Posts Tagged ‘ignoring the maker’

A Hot Mess

September 6, 2013

redhotmessSo, a few weeks ago, I attended the summer yarn sale at a favorite shop.

Though I have a shamefully large stash of yarn, waiting to be knit, I fell for a particularly lovely bunch of dk weight linen/cotton blend. In a slubby off-white, It reminded me of yarn that I’d knit during a 1999 trip to Israel. I loved that sweater. Unfortunately though, the cotton content made that old sweater shrink until eventually it revealed more than I was willing to show! No one wants to gaze at a fifty year old belly button. It went to the Goodwill.

This sale yarn gave me visions of recreating the sweater. Only this time, I determined, I would pre-shrink the yarn to avoid the eventual loss of a too-small garment. I asked the woman who had spun the yarn, “Here is what I’m thinking. I’m going to tie a bunch of little “ties” around each hank and then drop them into a very hot washing machine. Then, I’ll lay them out to dry. Do you think that will work to preshrink the yarn?”

“I wouldn’t do that if I were you,” she said. “This yarn has so many slubs, it won’t shrink like your old yarn did.”

I nodded. Smiled. Made small talk. Purchased the yarn. And went home to do exactly what she told me NOT to do.

I opened the yarn into a very large loop (what knitters call a hank), tied six inch pieces of wool around the loop every eight inches or so (to keep the many loops of yarn from becoming tangled) and threw it in the machine on HOT. Then, to be certain that no more shrinking would be present in the yarn, I let the machine agitate and spin dry. Yup. I did.  (Real knitters are cringing at this moment). You see, I was driven to avoid the pain of losing a garment that takes so many hours to knit.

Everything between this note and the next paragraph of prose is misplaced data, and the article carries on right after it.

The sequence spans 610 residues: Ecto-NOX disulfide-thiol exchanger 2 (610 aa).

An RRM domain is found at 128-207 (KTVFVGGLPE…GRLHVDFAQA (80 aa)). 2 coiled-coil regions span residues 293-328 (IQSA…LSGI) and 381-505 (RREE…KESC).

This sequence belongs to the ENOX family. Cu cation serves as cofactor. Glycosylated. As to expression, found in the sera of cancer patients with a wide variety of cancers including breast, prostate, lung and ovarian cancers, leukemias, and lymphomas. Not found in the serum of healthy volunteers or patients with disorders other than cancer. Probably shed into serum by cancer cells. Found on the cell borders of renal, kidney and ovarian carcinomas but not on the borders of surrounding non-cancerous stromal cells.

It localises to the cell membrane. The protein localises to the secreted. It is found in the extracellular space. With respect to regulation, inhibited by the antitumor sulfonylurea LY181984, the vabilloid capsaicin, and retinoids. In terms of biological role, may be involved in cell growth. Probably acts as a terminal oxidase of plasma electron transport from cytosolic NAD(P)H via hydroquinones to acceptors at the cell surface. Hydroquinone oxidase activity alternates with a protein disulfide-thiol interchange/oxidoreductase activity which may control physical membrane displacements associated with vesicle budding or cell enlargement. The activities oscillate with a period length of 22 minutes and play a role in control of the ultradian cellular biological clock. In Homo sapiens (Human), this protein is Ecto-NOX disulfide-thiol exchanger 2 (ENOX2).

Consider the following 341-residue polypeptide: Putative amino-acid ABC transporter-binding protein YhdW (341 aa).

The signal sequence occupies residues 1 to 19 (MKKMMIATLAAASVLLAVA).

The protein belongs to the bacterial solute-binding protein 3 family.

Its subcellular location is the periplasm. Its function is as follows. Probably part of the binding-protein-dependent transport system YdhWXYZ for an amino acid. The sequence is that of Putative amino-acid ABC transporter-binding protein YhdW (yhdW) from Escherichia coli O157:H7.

When I pulled the six hanks out of the washer, my heart sank. Each one was so tangled I couldn’t believe it. There was no longer any sign of my little wool ties (I discovered later that they evaporated in the machine). The picture you see above is the progress I’ve made at rolling just one hank into balls. Every six inches, I have to untangle the whole mess. It has taken more time to untangle and roll than it will to knit the sweater. I have only 1200 yards of yarn left to untangle.

And the whole thing (to my shame) reminds me of sin. As the yarn maker told me, I was headed down a dangerous path, I chose my own way. I thought I knew more than she about the yarn she had created. I believed the danger of shrinkage was worth the risk of disobeying the maker’s instructions. I ignored the maker.

Sin is like that. Often we know the right thing to do. But some fear, or pain, or frustration, or impatience drives us to ignore our maker’s instructions and do it some other way. Our ideas seem reasonable. They ought to work. But instead, we reap the consequences of disobedience. Sometimes, it takes longer to undo the damage than obeying would have taken in the first place. Just like yarn.

I’ve talked to two different young people this week who are in the midst of choosing their own way, rather than obeying the Maker. Both have driving issues that seem huge to them. The pain is so big, this seems to be the only way to ease the discomfort. Neither of them realizes that they will spend much time untangling the damage their disobedience will cause. How I wish I could convince them to reconsider. Believe me, I’ve tried.

How about you? How do you warn someone away from the consequences of disobedience?